By Jada Yee
Today, our words aren’t as thick
no matter the slice, they come from a loaf
that’s barely enriched.
Today, their words remain a concrete rain;
levels our heads and dishevels the hair on our arms.
Our words, today, live
only to be underlined
by a discernable red.
Aspiring to be bold,
but hardly authentic.
Guilty of plagiarism
fingertips learn to
take their first steps.
Let us keep practicing to think before we speak.
knowing we can’t touch them,
knowing we can’t thank them.
But, even when they were alive,
the knowing was mutual.
We are one and the same.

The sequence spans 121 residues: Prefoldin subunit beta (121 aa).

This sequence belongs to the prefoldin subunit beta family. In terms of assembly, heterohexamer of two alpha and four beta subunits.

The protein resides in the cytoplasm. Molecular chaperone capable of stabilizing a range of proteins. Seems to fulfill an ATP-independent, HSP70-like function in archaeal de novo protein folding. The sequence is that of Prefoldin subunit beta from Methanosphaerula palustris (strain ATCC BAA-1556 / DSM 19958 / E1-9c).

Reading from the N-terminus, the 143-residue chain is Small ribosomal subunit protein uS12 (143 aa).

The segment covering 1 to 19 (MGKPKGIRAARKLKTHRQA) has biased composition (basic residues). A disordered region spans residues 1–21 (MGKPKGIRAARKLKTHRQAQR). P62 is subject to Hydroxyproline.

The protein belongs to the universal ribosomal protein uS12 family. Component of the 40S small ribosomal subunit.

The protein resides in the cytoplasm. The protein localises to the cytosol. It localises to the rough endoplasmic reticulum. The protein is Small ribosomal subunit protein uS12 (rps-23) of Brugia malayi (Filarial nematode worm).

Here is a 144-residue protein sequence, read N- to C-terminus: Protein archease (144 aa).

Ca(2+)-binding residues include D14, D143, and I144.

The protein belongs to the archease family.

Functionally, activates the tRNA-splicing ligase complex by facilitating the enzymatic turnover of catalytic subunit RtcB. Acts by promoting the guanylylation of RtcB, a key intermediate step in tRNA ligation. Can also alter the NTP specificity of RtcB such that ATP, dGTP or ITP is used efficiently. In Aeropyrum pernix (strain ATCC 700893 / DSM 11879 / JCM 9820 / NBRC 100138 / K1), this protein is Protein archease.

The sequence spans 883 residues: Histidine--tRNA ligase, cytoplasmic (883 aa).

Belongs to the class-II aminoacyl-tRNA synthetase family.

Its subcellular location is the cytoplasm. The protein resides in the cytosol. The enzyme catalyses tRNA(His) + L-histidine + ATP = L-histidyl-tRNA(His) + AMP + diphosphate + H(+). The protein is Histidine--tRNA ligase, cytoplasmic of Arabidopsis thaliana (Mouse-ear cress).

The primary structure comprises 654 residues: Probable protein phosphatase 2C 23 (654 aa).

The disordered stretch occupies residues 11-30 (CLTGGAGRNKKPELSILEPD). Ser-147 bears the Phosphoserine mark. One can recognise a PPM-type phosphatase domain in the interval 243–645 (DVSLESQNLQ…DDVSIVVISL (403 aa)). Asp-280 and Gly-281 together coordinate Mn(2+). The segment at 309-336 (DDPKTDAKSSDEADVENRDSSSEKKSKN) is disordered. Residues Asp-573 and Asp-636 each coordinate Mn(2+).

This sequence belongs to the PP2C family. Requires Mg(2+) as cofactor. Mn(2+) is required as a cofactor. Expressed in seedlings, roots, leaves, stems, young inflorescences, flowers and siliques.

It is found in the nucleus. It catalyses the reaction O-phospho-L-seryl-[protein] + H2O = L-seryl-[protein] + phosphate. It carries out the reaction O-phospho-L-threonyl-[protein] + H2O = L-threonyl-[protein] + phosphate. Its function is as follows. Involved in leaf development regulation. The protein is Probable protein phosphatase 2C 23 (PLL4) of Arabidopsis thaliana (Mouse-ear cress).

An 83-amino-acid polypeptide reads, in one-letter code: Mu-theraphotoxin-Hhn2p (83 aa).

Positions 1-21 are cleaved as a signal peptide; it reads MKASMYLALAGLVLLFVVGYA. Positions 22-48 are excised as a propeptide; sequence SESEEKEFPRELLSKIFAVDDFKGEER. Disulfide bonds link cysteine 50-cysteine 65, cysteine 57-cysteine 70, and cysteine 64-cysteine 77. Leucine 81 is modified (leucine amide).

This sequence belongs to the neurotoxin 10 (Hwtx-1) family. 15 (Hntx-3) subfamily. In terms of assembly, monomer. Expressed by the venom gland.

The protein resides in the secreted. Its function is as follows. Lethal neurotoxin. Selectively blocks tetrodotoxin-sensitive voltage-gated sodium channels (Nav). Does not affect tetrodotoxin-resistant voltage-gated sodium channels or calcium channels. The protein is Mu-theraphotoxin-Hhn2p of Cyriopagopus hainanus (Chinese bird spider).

We are all waiting to feel like we made it.
In the end, hoping that the last thing we hear
is confirmation from the world,
telling us, that, out of every decade,
ours left the most lasting impression.
And, maybe we don’t stay long enough, while alive,
to hear what comes after polite applause.
Fearing there will be accusation and indifference,
the instinct is to abandon our hearts;
to abandon every part of the past.
Jada Yee says if she hadn’t been introduced to free verse poetry in high school, her voice might still be the quietest whisper. More of her work can be found in “Vine Leaves Literary Journal,” “Mad Swirl,” “Crack the Spine,” “The Write Place at the Write Time,” and others.